MATTHEW 21:12 (NIV) | “Jesus entered the temple courts and drove out all who were buying and selling there. He overturned the tables of the money changers and the benches of those selling doves.”
What makes you angry?
The answer to that question says a lot about the type of people we are. I would love to be able to say that I only get angry when I perceive an injustice towards God or his people. The unfortunate truth is that my anger often manifests over the minor inconveniences of life. I suspect that the same is true for most of us (at least I hope I am not the only one).
I remember years ago being on the phone with my internet service provider, trying to figure out why my internet was not working. I had been on the phone for two hours, and I had been transferred to different representatives about half a dozen times. I pride myself on being a very patient person, and I would say I was fairly calm and collected for those two hours. But by the time I had been transferred for the last time, I had lost all patience.
The representative said, “Hello, my name is Tom. How can I help you?” and I proceeded to lay into him about how terrible his company and their customer service were. Poor Tom. God bless anybody who works in customer service and has to deal with customers like me on that day. Tom ended up being one of the nicest customer service representatives I have ever spoken to. (Ironically, he’s also the only one I have ever yelled at.) By the end of the call, he had fixed my problem, and I was feeling terrible for my behavior. All I could do was give him my thanks and apologize.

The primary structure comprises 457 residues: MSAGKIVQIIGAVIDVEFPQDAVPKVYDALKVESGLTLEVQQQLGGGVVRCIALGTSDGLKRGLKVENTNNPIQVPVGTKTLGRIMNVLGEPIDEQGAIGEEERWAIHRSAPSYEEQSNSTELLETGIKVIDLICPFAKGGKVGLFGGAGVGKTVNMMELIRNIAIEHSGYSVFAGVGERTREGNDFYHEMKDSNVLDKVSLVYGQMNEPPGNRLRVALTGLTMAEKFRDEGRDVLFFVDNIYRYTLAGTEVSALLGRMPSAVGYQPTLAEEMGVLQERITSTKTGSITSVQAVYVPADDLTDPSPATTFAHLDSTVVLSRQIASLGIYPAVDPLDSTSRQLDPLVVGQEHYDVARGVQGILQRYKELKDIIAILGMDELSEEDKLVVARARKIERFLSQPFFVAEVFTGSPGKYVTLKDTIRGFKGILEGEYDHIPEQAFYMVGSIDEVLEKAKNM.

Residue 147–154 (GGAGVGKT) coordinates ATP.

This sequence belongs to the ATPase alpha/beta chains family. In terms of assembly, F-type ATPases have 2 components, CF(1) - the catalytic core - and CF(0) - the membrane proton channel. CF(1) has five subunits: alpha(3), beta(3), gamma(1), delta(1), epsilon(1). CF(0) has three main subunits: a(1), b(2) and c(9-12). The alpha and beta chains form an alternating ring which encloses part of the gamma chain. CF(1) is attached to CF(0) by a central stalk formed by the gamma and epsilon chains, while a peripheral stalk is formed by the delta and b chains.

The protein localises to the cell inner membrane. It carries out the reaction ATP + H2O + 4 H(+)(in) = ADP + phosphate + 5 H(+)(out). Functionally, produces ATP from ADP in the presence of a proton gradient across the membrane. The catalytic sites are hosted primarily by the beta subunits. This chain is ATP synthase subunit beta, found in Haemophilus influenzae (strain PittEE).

It is sobering when you read a passage like Matthew 21:12 and realize what made Jesus angry. So often, our human anger is derived from selfishness. We act as if we believe that the world owes us something or that we deserve to be treated a certain way. When we feel as if we have been slighted, our anger manifests.
In my situation, I believed that I was owed internet access, and I yelled at Tom when I could not get it. It is such an insignificant thing to be angry about when you stop to think about it. In contrast, when Jesus cleared the temple that day, he had zero selfish intentions. He was not angry because of anything the people buying and selling in the temple had done to him. He was angry because of what they had done to his Father’s temple. Jesus was angry because God deserves pure and holy worship, and the people were denying him that.
Jesus had so many opportunities and legitimate reasons to be angry during his public ministry. He was constantly harassed, falsely accused, and spoken ill of. Jesus chose to save his anger for those who opposed his Father and his Kingdom. He was not drawn into the trap of selfish anger as most of us are. With Jesus as my example, I challenge myself to never get angry out of selfishness again.
QUESTIONS FOR APPLICATION
- How often do you get angry?
- Does your anger usually manifest out of injustices to God and his people or out of selfishness?
- What change, if any, do you feel you need to make with regards to anger? What one thing can you do differently today?
This reading is a part of our "Small Feet Big Shoes" devotional series. You can also sign up to receive these meditations by email.
ABOUT THE AUTHOR: Troy Lozano has been with CRM since 2013. He serves on our Global Support Team as the Finance Manager. Troy serves CRM field staff with courtesy, promptness, and better financial solutions for all. He currently lives in Anaheim Hills, California.